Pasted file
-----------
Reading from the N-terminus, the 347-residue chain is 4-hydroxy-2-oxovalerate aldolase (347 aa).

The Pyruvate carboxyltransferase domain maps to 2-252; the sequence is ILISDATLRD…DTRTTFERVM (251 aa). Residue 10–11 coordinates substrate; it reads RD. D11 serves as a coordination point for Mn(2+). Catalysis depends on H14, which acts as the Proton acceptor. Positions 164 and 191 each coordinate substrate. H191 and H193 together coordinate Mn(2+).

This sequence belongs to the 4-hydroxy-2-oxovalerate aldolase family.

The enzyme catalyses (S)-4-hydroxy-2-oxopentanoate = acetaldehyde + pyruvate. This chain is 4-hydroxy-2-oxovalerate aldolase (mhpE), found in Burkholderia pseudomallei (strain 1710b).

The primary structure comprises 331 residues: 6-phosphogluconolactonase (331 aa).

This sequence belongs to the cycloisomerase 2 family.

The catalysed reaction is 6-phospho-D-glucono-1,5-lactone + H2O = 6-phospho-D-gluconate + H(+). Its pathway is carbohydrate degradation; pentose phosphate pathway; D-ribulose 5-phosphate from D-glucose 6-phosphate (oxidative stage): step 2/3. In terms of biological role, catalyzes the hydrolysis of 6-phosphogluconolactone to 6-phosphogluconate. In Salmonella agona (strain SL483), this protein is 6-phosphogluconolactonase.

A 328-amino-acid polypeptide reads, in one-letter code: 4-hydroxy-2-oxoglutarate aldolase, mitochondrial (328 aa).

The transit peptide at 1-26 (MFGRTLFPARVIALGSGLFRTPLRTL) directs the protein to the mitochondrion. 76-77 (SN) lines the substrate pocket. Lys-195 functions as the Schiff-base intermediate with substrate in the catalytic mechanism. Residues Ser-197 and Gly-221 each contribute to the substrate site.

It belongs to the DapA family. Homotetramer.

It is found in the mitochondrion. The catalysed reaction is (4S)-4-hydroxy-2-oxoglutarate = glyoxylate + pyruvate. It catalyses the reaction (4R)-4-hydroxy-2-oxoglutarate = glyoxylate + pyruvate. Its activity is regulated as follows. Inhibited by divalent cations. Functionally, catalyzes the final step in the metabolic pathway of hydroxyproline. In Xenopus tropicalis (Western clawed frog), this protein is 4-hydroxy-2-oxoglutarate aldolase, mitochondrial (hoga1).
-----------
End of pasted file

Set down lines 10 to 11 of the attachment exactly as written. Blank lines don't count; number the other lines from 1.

It belongs to the DapA family. Homotetramer.

It is found in the mitochondrion. The catalysed reaction is (4S)-4-hydroxy-2-oxoglutarate = glyoxylate + pyruvate. It catalyses the reaction (4R)-4-hydroxy-2-oxoglutarate = glyoxylate + pyruvate. Its activity is regulated as follows. Inhibited by divalent cations. Functionally, catalyzes the final step in the metabolic pathway of hydroxyproline. In Xenopus tropicalis (Western clawed frog), this protein is 4-hydroxy-2-oxoglutarate aldolase, mitochondrial (hoga1).